Since we launched our pledge in January 2014 the number of people taking part has risen dramatically year on year, and we have welcomed participants from all around the world.
Everyone has their own reasons but we find these three issues come up time and again.
For many, trying veganism is about ending their role in animal suffering. Life for most animals on a modern farm is a miserable existence. Most chickens, turkeys, ducks and geese are raised in huge warehouse-style sheds with tens of thousands of other birds and little to occupy them. They will never feel the sun on their backs, breathe fresh air or scratch in the earth.
Pigs are also often intensively farmed, which can mean being locked inside tiny farrowing crates for weeks on end. Cows on dairy farms are impregnated again and again to keep their milk flowing, while sheep are likely to be surgically impregnated to ensure high conception rates. All mothers on farms have their young taken from them, and all animals – including those reared under free-range or organic systems – end their days at a slaughterhouse.
Research is increasingly showing the link between what we eat and damage to our planet. Animal farming is a leading emitter of climate-changing gases. It provides us with just 18 per cent of our calories and yet is responsible for 60 per cent of agriculture’s greenhouse gas emissions. Oxford University research shows that plant foods – including nuts and soya – have a far less damaging impact than animal foods.
The lead researcher concluded that becoming vegan was ‘the single biggest thing’ a typical consumer could do to help protect the planet.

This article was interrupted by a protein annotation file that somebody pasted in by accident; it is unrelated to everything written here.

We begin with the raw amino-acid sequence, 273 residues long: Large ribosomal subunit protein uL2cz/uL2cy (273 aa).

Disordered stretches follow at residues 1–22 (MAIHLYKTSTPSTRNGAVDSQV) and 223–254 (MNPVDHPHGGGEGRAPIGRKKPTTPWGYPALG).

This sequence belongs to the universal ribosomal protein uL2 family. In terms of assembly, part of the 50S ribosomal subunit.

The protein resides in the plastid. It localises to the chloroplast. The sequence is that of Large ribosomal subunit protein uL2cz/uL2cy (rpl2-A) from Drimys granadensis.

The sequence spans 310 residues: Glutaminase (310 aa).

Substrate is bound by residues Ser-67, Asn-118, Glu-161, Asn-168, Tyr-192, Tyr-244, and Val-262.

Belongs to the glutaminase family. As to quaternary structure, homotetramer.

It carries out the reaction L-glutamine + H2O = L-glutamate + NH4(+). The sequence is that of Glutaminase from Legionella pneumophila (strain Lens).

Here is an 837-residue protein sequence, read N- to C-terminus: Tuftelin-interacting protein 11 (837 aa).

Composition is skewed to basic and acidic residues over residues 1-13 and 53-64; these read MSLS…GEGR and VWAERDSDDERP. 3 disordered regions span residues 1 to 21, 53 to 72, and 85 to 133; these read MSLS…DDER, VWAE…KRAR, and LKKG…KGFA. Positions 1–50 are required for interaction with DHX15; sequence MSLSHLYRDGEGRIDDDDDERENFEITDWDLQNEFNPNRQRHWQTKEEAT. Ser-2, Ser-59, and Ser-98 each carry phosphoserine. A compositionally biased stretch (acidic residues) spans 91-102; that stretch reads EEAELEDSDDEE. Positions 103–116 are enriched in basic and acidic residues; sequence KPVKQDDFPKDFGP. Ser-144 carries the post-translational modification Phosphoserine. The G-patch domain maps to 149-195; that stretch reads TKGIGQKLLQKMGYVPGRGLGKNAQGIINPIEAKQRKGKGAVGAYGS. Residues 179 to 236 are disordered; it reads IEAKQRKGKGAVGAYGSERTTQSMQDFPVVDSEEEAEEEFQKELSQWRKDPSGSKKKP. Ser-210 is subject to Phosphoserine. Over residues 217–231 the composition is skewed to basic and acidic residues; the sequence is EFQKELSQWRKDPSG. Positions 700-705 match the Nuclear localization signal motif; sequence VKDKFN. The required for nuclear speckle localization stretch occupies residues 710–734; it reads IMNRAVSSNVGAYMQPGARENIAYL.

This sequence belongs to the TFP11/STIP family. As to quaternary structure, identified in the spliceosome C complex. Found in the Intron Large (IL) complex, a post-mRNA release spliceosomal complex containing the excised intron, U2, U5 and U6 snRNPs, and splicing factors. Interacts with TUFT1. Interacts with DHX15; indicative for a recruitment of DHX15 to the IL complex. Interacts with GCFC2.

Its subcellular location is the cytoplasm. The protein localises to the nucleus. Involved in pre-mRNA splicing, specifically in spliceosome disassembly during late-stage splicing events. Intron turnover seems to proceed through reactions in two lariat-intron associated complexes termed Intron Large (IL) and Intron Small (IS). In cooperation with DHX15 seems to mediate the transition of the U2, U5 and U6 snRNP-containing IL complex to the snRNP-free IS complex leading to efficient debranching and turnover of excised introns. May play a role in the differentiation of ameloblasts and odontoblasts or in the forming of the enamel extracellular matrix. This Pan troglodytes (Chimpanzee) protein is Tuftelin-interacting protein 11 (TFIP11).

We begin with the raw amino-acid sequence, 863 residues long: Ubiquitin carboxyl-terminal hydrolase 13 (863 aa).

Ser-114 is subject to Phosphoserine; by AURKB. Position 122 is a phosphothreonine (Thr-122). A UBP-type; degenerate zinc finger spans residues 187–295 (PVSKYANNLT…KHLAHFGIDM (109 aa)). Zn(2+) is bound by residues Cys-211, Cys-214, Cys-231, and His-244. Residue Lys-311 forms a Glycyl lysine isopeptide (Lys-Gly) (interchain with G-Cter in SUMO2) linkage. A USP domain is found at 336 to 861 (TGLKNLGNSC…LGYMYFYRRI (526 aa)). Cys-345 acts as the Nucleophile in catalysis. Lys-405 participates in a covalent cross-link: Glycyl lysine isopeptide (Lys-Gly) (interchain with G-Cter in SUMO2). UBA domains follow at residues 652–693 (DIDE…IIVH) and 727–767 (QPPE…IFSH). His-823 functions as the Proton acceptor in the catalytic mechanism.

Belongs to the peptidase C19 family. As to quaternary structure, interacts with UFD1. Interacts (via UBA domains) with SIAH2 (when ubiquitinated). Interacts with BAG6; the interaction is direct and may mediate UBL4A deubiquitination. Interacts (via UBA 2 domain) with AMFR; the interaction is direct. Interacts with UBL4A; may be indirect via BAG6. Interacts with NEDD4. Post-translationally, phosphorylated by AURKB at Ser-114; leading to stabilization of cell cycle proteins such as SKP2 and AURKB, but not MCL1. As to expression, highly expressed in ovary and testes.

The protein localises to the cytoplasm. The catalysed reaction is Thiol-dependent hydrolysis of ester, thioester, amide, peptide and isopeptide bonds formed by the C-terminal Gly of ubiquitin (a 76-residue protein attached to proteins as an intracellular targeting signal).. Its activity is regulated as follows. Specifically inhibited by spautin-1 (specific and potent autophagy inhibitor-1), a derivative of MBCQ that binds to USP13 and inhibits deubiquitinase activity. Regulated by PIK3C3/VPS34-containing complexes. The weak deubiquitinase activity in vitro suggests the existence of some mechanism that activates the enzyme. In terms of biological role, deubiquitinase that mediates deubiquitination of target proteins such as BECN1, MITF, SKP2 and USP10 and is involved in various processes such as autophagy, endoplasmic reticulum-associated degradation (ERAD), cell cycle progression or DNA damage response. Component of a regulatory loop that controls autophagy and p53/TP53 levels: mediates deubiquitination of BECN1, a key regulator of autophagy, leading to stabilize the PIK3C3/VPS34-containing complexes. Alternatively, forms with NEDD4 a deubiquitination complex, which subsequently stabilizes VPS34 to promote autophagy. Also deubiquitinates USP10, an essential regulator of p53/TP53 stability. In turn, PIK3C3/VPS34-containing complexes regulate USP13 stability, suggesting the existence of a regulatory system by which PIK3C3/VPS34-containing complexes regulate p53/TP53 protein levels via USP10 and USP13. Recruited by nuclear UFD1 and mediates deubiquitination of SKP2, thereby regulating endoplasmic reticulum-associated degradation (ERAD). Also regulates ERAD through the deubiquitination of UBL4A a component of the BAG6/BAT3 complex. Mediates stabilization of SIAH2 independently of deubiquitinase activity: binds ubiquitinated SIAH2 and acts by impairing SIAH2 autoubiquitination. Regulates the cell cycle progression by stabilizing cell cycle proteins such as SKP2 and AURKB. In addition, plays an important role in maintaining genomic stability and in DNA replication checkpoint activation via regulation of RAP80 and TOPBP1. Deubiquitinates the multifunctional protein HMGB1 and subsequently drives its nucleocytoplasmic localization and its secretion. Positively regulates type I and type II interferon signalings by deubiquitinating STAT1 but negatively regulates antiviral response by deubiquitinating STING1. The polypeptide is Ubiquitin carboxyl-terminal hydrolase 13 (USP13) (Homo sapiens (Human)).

Because it requires so much more land than is needed to farm plants, animal agriculture is also a key driver of deforestation. Huge swathes of trees are cleared to make way for animals to graze or to grow crops to feed to animals on intensive farms. The animals who once lived in the forest must flee or die out.
Animal farming is also responsible for much air, soil and water pollution, including causing or exacerbating ocean dead zones. These are areas where there is so little oxygen, nothing can survive.
Fish are scooped out of the ocean in their billions and fed to farmed animals including fish. And most of the plastic found in the Great Pacific Garbage Patch actually comes from abandoned fishing gear. Consuming animals contributes to this pollution and our oceans dying.
Many people try vegan for a month because they want to see if it will improve their health. Decades of research links our diets to a whole array of health conditions, and suggests that vegans suffer less from heart disease, type 2 diabetes and some cancers.
Some of those who take part in Veganuary report significant health improvements in those first 31 days – from sleeping better to improved digestion and clearer skin! We can’t promise everyone who takes part will see incredible health improvements but many say they do!
Every person who reduces or ends their consumption of animal products is having a positive impact, but it can be fun, too! Veganuary aims to ensure everyone who takes part has an enjoyable, exciting and eye-opening experience, and we must be doing something right! 98 per cent of participants who respond to our surveys tell us they would recommend taking part in Veganuary.